YORKVILLE – Yorkville School District Y115 is celebrating its new Early Childhood Learning Center which opened at the start of the school year.
School and community leaders gathered at the center on Nov. 9 for a ribbon-cutting event and a tour of the new facility, which is designed for children ages 3 to 5 who have been identified as needing special attention for their development.
“This is probably our greatest accomplishment,” Yorkville School Board President Lynn Burks told the large crowd. “You are all the magic that makes it happen.”
Over the summer, the school district spent $1 million to purchase the commercial building that had been home to the We Grow Kids day care center and another $1 million to transform the 10,000-square-foot space into a fully equipped school.
Located at 101 Garden St., at the northwest corner of Garden and South Bridge Street (Route 47), the Early Childhood Center has about 200 students and a staff that includes teachers, aides, speech therapists, physical therapists, social workers, a nurse and other professionals.
While some of the students have physical disabilities, most are dealing either with a speech and language impairment or a developmental delay, Early Childhood Coordinator Cory Mehnert said.
Until now, the Early Childhood program had been located at the Bristol, Yorkville and Circle Center grade schools.
When school officials embarked on a plan last spring to offer a full-day kindergarten schedule for students starting with the 2022-23 year, it hinged on finding enough room in school buildings to accommodate the expanded program.
Consolidating the Early Childhood Program at one location fit neatly into that plan, freeing up space at the grade schools for kindergarten classes.
“It was a dream long before I got here to have all-day kindergarten and we talked about how to get the Early Childhood program under one roof,” Superintendent Tim Shimp told the crowd that had assembled for the ceremony and tour.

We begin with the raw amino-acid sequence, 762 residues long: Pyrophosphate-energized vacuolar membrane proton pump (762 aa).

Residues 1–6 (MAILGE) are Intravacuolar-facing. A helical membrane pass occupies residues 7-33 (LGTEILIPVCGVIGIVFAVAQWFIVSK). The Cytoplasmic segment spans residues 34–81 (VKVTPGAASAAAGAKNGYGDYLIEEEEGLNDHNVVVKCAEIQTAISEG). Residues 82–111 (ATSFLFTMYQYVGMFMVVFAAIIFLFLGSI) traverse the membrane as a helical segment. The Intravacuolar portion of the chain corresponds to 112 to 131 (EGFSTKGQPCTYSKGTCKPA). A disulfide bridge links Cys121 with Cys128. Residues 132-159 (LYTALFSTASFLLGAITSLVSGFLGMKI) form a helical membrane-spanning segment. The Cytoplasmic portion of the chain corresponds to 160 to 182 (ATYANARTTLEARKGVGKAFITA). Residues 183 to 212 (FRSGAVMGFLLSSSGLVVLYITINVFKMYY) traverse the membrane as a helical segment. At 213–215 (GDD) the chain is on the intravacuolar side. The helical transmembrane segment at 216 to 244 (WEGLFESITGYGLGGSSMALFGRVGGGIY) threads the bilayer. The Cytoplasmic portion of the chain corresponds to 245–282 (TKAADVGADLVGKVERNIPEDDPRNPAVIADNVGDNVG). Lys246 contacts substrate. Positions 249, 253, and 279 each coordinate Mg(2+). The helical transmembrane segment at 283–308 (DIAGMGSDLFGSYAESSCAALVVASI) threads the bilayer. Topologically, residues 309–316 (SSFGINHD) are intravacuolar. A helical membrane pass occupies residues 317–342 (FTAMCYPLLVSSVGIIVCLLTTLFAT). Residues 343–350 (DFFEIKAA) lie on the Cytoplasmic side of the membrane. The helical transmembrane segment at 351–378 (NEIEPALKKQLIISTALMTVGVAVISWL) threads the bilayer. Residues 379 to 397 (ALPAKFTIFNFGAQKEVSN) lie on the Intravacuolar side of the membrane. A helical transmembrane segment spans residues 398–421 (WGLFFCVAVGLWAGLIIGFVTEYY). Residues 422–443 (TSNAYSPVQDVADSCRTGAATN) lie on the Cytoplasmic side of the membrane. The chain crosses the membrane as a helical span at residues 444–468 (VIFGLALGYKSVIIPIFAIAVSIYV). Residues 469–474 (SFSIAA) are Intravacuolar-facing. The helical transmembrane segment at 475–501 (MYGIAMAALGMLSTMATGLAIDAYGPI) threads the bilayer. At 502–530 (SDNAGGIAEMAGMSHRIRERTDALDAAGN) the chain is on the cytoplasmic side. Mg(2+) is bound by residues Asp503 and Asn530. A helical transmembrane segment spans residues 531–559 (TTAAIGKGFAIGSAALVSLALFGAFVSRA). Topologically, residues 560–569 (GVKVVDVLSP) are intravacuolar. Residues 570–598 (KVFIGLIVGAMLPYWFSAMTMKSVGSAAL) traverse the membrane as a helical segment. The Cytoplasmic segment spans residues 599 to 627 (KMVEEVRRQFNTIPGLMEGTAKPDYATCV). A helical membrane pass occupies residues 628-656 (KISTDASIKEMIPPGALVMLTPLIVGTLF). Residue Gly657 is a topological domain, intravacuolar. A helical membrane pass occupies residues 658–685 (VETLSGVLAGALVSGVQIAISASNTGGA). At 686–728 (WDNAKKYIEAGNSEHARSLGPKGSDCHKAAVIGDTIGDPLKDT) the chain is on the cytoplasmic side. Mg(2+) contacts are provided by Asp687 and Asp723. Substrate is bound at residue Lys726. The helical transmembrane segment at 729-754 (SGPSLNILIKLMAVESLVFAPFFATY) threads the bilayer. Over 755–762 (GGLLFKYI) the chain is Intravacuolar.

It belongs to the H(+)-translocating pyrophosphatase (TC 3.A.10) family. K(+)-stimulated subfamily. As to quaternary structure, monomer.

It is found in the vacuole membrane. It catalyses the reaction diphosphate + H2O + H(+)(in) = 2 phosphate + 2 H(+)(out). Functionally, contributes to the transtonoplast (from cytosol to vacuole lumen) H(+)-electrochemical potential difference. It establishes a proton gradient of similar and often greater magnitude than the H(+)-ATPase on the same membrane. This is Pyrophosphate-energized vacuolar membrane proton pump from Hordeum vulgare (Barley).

“This makes us so much stronger as a team,” Mehnert said. “It creates a lot of opportunities for collaboration by the staff.”
The play-based program emphasizes language and social skills for the youngsters and seeks to involve parents.
Teacher Katelyn Plazola and paraprofessional aide Jen Donahue are a team in one of the building’s eight gleaming new classrooms, all filled with toys, games, books and a colorful decor.
Plazola teaches two “blended” classes of 3- to 5-year-olds, one in the morning and the other in the afternoon, with 14 students in each group.
“I love the students. I love seeing them grow and how much they love learning,” Plazola said.
Donahue assists, doing everything from preparing teaching materials to assisting students who need help going to the bathroom.
Kari Brestan teaches a “structured” class, composed of 4- and 5-year-olds, many with multiple disabilities, including autism, who require help preparing themselves for kindergarten next year.
Brestan’s students, who get an intensive five-hours of instruction each day, are learning the basics, including eating, potty training and social skills.
An experienced instructor with the Early Childhood program, Brestan was previously teaching at Autumn Creek. She likes working with other staff members for under the same roof.
“I enjoy having the whole team here for guidance and to share materials,” Brestan said.
The reconfigured building space has eight classrooms, plus offices, activity rooms, storage areas and plenty of bathrooms.